From T. J. English, the New York Times bestselling author of Havana Nocturne, comes the epic, scintillating narrative of the interconnected worlds of jazz and organized crime in 20th century America.
"[A] brilliant and courageous book." —Dr. Cornel West
Dangerous Rhythms tells the symbiotic story of jazz and the underworld: a relationship fostered in some of 20th century America’s most notorious vice districts. For the first half of the century mobsters and musicians enjoyed a mutually beneficial partnership. By offering artists like Louis Armstrong, Earl “Fatha” Hines, Fats Waller, Duke Ellington, Billie Holiday, Lena Horne, and Ella Fitzgerald a stage, the mob, including major players Al Capone, Meyer Lansky, and Charlie “Lucky” Luciano, provided opportunities that would not otherwise have existed.
Even so, at the heart of this relationship was a festering racial inequity. The musicians were mostly African American, and the clubs and means of production were owned by white men. It was a glorified plantation system that, over time, would find itself out of tune with an emerging Civil Rights movement. Some artists, including Louis Armstrong, believed they were safer and more likely to be paid fairly if they worked in “protected” joints. Others believed that playing in venues outside mob rule would make it easier to have control over their careers.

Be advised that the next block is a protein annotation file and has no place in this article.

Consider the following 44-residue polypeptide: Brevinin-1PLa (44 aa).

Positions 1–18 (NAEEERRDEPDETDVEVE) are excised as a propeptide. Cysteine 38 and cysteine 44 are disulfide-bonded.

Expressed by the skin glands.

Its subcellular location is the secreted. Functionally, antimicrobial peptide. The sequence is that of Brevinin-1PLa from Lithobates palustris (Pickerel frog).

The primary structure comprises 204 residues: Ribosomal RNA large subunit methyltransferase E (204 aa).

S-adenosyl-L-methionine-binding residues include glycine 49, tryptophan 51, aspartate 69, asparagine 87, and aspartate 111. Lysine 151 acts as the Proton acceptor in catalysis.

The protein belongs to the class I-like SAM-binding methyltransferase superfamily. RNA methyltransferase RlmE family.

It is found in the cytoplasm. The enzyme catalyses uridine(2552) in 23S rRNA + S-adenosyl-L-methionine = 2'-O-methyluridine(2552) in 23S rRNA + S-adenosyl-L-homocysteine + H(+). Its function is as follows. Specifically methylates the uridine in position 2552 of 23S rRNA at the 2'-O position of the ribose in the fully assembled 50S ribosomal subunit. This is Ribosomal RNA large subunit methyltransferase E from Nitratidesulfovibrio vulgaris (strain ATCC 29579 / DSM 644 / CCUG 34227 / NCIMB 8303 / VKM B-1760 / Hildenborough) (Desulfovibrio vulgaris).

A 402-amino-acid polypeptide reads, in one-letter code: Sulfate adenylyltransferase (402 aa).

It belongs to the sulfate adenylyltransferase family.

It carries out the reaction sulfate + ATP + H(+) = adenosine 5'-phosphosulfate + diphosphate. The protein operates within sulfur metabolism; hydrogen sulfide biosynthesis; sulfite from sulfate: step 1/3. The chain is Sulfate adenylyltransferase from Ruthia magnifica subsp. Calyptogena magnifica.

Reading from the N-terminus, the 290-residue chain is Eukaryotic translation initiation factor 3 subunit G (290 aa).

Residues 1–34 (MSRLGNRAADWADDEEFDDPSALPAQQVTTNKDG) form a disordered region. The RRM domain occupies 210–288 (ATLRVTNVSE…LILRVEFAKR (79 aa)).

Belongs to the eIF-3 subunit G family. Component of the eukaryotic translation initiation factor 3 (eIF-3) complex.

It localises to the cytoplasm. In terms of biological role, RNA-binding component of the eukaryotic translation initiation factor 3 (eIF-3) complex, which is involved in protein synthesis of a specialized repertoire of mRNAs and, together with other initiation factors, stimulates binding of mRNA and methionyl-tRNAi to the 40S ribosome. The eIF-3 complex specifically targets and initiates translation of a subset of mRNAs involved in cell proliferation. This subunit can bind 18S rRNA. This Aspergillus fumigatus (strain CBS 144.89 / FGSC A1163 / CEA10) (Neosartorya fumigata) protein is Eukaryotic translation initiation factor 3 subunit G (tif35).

Through English’s voluminous research and keen narrative skills, Dangerous Rhythms reveals this deeply fascinating slice of American history in all its sordid glory.
About the Author
T.J. English is a noted journalist, screenwriter, and author of the New York Times bestsellers Havana Nocturne, Paddy Whacked, The Savage City, and Where the Bodies Were Buried. He also authored The Westies, a national bestseller, Born to Kill, which was nominated for an Edgar Award, and The Corporation. His journalism has appeared in Esquire, Playboy, and New York magazine, among other publications. His screenwriting credits include episodes for the television dramas NYPD Blue and Homicide, for which he was awarded the Humanitas Prize. He lives in New York City.